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Chuikov and Paulus

LAURENCE REES: How would you compare and contrast the different approaches of Chuikov, the Soviet Commander, and Paulus, the German Commander, to the battle of Stalingrad?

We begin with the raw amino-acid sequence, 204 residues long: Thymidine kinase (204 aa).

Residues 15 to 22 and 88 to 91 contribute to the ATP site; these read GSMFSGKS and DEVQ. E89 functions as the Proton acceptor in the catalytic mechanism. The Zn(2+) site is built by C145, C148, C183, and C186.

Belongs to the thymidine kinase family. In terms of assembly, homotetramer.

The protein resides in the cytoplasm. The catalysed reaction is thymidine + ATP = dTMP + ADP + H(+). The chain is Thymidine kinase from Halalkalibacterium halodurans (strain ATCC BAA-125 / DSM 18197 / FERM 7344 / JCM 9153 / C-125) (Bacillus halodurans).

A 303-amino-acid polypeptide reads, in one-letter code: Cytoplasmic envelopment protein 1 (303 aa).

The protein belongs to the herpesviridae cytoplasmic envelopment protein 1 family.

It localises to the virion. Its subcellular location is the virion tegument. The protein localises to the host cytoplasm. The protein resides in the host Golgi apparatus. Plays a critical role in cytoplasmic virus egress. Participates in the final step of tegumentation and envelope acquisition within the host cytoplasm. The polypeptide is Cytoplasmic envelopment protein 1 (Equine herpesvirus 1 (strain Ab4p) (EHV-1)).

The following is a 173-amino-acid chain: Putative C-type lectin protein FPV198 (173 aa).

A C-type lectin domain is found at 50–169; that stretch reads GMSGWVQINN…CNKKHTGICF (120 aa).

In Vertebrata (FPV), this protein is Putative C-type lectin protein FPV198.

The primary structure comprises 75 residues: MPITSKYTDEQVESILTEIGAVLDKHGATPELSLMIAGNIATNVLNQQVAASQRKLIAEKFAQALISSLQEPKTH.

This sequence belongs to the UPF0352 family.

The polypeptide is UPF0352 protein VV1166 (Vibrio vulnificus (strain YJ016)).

ANTONY BEEVOR: Paulus was a weak character in many ways. He was a brilliant staff officer, which everybody has acknowledged, but he was also a huge admirer of Hitler, and actually at the very first battle of Kharkov Paulus had feared that the battle was lost and Hitler had insisted on an attack. In fact it wasn’t Hitler’s plan, but he immediately spotted the opportunity. Paulus realised that Hitler had been right and he’d been wrong and so therefore he followed everything that Hitler told him slavishly. The biggest mistake he made was to follow Hitler’s orders of throwing tank crews into the street fighting in Stalingrad in October in a last desperate effort to capture the town before winter came, and this was the real disaster, because there were already indications and hints through intelligence that the Russians were preparing a counteroffensive. If he had kept some of his tank divisions back from the city as a counteroffensive striking force then there’s a distinct possibility that the Soviet encirclement may not have worked, but he didn’t. And that was why when the encirclement came they had no forces capable of preventing it.